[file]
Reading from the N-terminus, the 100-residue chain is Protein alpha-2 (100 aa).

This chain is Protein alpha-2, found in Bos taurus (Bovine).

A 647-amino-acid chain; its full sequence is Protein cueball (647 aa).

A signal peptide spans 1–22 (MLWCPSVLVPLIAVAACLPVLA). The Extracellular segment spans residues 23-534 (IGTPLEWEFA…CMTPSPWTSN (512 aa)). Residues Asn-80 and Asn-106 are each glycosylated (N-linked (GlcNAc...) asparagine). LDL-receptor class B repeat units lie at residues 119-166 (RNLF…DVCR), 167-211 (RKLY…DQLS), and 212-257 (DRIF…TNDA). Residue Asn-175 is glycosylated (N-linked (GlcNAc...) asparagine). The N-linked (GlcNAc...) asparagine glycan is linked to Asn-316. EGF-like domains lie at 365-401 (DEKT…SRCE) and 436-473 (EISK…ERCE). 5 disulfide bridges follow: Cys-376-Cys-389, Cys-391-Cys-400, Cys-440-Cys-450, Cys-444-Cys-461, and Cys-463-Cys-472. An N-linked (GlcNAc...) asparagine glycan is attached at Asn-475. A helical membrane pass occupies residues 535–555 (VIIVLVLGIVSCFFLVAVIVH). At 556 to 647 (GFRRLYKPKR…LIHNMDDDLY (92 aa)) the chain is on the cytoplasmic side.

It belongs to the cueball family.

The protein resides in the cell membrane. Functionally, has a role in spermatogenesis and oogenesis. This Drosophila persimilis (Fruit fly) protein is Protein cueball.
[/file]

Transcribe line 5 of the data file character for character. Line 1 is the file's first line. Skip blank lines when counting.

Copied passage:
It belongs to the cueball family.